To speak of masters on the terrain of "revolutionary cinema," whatever the successes of this past spring, we are still at the beginning of combat. In Paris the film was -- I can say so modestly -- triumphant, on these levels: artistic, theoretical, public scandal and the horrified shock in the professional milieu, especially on the side of the critique of the cinema. But it still hasn't been triumphal on the level of massive distribution, that is to say, the veritable political hegemony that is necessary for an anti-spectacle. In the fifth week of exclusive showings, organized groups (leftists? Stalinists?) have completely sabotaged two screenings in a row. In the sixth week, the film was withdrawn from the Studio Git-le-Coeur under conditions of which I am still ignorant ([Gerard] Lebovici had been in conflict with the miserable Left Bank-intellectualist owners of the theatre since the first day of projection; moreover Le Monde had, for ten days, perfidiously eliminated the film from its list -- complete and "objective" -- of films in exclusive showings in Paris; and one has been beaten, I don't know how many times, in the theatre and on the street). Briefly, never has so much direct violence accompanied so dignified a film, itself without doubt the most violent one has ever seen. There have been enthusiastic people by the thousands. And I believe that the indignant people have been at least as numerous!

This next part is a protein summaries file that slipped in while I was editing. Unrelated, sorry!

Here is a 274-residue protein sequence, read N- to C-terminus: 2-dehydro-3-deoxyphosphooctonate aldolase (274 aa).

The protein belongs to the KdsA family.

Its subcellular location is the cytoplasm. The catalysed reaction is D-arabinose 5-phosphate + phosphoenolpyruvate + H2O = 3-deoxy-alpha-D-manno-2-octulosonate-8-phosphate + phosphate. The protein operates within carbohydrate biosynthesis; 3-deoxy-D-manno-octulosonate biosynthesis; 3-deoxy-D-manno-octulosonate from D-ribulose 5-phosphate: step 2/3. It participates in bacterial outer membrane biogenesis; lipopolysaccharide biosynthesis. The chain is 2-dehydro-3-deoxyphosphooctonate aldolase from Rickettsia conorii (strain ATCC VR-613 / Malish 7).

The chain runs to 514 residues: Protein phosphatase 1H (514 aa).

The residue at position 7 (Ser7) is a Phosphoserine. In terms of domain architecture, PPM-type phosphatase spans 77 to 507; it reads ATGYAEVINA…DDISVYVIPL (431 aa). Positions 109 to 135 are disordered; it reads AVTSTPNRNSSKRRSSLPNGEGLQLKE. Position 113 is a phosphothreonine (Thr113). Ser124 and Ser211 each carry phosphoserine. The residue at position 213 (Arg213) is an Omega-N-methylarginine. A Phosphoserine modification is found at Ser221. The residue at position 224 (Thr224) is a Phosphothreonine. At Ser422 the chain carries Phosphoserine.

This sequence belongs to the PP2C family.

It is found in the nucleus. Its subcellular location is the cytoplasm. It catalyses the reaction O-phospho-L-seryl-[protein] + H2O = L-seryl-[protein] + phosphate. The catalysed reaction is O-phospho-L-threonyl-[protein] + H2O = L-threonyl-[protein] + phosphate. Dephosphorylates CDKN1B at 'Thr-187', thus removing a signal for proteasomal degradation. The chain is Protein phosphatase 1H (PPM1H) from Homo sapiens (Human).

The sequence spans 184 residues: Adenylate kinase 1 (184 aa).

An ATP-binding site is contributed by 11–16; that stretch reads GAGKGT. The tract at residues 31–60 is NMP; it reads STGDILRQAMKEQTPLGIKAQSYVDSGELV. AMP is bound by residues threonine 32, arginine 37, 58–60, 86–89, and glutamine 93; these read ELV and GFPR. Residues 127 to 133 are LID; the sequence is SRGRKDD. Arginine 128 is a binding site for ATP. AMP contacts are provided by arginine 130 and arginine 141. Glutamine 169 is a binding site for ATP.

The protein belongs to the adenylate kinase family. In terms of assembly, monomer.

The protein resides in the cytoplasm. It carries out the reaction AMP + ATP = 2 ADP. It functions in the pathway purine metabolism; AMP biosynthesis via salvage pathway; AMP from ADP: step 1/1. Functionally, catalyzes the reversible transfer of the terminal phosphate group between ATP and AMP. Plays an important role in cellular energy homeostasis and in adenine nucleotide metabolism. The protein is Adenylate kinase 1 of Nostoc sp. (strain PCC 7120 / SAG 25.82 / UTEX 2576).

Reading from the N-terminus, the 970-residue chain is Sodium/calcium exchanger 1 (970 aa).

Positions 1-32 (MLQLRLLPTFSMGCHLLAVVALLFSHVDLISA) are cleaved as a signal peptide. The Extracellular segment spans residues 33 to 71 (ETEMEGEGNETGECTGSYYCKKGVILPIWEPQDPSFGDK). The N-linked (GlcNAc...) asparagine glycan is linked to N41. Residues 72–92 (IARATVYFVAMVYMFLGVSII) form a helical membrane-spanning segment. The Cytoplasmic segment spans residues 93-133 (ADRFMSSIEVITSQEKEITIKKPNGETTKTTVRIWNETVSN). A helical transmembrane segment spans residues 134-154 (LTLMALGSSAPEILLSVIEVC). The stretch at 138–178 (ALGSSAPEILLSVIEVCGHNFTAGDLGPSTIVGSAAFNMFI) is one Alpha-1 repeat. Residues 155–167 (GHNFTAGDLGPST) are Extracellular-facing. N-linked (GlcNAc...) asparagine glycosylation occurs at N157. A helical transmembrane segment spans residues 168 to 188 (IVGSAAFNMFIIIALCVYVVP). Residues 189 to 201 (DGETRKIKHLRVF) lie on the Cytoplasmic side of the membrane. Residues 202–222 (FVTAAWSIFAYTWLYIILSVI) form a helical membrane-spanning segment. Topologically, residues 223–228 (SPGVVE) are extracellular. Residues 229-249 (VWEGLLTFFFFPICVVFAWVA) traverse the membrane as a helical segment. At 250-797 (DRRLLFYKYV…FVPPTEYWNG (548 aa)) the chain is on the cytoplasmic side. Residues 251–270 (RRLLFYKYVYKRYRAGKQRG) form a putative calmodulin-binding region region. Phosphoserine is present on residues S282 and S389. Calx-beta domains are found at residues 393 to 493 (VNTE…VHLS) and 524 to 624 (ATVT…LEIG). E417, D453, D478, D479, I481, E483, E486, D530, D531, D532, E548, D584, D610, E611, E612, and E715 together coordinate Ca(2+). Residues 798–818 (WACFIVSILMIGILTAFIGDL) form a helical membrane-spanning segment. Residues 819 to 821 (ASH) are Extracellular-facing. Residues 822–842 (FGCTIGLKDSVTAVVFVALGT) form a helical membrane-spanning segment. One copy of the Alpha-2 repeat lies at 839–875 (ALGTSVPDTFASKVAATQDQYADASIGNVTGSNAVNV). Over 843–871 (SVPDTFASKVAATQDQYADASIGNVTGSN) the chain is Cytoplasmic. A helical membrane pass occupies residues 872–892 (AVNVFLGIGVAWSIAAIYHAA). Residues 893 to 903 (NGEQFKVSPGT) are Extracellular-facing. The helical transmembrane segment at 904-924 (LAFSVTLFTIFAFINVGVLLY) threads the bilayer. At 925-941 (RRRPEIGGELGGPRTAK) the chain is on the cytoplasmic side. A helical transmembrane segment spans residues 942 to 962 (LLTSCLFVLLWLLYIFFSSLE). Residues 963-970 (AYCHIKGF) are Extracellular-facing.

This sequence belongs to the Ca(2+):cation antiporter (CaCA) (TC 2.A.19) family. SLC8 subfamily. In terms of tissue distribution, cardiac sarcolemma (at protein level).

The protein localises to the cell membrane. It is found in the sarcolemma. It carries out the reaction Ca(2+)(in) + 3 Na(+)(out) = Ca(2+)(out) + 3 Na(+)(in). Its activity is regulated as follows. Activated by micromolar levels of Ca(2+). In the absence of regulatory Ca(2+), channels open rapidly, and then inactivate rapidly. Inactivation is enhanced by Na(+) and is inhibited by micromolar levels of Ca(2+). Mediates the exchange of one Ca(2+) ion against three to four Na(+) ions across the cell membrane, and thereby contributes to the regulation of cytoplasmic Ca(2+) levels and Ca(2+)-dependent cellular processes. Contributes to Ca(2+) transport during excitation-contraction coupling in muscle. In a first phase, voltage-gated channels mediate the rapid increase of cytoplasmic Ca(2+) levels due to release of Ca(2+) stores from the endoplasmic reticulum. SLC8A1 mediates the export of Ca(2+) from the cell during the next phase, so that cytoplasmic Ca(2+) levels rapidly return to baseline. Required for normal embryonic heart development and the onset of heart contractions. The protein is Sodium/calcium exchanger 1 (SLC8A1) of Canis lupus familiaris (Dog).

I only have here one article, which I'm sending to you. In Paris, I read a dozen favorable articles (but none were fully capable of understanding why and how this film is so surprising). Only two or three articles against it; but all with something like cunning and respect (due to cowardice, obviously). For the adversaries who have laughably dared to sign their disapproval, the rule is that the book (which they have neither read nor understood) is important and admirable, but the film is not clear and hardly convincing! Thus I find, a posteriori, false admirers of the book, who "ask themselves" about the "utility" of bringing it to the screen. Before, they never spoke of it.